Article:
After my industrious session of shopping and preparing, my fatigue got the better of me, and I ended up spending the middle of Saturday afternoon in a half-conscious daze on the sofa. However, I did manage to get some good source material from the microKORG before heading out for dinner in Kagurazaka. This week I don’t think I can afford myself any relaxation (TNG) given the amount of time remaining, so I’ll be spending my nights this week in the cycle of producing and processing audio data between Sound it! and Cakewalk (yes, I’m a ghetto rookie). The thing is, since I doubt any one person is going to be staying around my booth for more than fifteen minutes, I actually don’t need any more music than that for my audience. However, I have no doubt that I will loathe my own compositions enough to want to quit music forever if I have to listen to a twenty-minute loop for nine hours.
Thanks to some Illustrator tips I got from Risako, I managed to put together a personal business card that I don’t hate completely. Of course, after uploading it to the print shop online, I’ve already come up with a number of shortcomings (e.g. I don’t list the fact that I’m an engineer anywhere on the card). [This in itself is interesting in that I spend over seventy percent of my life being one.] Still, it really improved during last night’s power session after watching X-Men 2 on Asahi TV’s Sunday night movie.
I’m beginning to notice patterns in design that are pleasing to me. Everything seems to start out big and complicated, and I iteratively whittle away at what I want to convey until in the end I just have a condensed, subdued morsel left over from my initial delusions of grandeur. One of the key points to creation (at least for me), is to be acutely aware of my resources and limitations (time, technical skill, ability to focus), and do the best I can with that. Stretching myself to accomplish more than what is feasible is what results in half-finished and flat looking material. After flipping through the couple hundred business cards I have piled up on my corner shelf, I realized that the ones that appealed to me most were the ones that didn’t have bitmapped backgrounds, tons of text, or bold marks. To me, professional is subtle curves, thin lines, and a conservative use of space. Everyone has their own sense I suppose, but I think it’s more than chance that I embrace this kind of philosophy now after growing continually disenchanted with inefficiency, hype, and gluttonous amounts of shellac on a dearth of substance. At last, I am learning to accept this is part of a process for continual improvement, and not push myself beyond what I can adeptly accomplish. I must be content and proud of what is achievable now. To illustrate remedial concepts with prowess and exhibit the glistening promise of future potential will serve me well, I believe.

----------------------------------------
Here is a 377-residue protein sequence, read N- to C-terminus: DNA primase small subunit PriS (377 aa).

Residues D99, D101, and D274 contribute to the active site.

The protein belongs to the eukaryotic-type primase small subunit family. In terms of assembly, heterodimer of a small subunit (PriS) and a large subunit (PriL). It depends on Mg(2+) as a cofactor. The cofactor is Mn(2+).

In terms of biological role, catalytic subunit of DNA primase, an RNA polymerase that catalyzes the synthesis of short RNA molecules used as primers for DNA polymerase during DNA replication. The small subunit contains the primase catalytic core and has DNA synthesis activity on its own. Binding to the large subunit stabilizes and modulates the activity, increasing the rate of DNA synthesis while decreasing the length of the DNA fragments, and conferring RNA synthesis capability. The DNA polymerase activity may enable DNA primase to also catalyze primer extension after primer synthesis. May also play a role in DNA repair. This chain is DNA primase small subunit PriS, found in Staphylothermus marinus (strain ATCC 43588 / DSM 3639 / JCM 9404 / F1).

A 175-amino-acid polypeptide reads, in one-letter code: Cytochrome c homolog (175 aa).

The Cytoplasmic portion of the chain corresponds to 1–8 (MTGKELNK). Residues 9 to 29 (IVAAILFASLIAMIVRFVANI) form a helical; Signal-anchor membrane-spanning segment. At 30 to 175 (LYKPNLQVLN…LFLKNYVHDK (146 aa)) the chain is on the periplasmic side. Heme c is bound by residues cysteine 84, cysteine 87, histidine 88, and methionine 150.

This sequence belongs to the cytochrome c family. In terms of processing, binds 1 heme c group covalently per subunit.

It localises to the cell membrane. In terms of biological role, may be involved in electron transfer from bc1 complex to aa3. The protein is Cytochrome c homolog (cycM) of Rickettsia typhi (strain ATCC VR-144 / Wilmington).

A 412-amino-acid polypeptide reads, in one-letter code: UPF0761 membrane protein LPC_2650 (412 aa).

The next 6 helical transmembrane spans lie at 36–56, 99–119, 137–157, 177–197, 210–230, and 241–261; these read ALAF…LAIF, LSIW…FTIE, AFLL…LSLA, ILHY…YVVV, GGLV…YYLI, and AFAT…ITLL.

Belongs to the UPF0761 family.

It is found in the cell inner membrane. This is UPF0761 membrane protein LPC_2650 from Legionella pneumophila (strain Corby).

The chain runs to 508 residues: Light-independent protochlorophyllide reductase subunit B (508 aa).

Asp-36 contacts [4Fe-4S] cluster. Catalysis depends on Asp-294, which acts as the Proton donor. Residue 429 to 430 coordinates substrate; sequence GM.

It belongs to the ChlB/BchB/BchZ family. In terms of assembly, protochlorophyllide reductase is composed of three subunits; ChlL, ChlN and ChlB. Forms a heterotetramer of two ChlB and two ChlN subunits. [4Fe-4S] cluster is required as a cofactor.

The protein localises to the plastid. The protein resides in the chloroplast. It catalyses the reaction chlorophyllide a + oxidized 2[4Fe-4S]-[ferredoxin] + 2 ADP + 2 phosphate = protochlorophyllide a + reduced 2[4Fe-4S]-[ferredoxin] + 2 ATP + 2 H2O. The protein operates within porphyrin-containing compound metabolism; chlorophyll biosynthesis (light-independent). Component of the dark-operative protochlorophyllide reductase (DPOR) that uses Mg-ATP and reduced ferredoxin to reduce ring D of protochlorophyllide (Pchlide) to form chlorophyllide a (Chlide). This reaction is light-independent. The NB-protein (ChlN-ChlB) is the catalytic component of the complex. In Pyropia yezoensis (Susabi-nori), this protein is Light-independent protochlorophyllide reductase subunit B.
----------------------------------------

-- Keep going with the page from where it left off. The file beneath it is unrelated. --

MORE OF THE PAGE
I also had several depressing reminders that Japan is small and you always have to be thinking of other people before you do something. Putting nails into pine is a very noisy process, and can’t be done in my home, in front of my house in the alley, or in fact anywhere near any number of tightly clustered buildings. I went to the park to assemble the base of my display, but ultimately succeeded only in learning that there are way too many biting insects in late summer, and nails are good for little more than hanging pictures. I have since upgraded my philosophy to screws, which, by the way, quickly show just how overpriced the low-grade lumber at Tokyu Hands really is.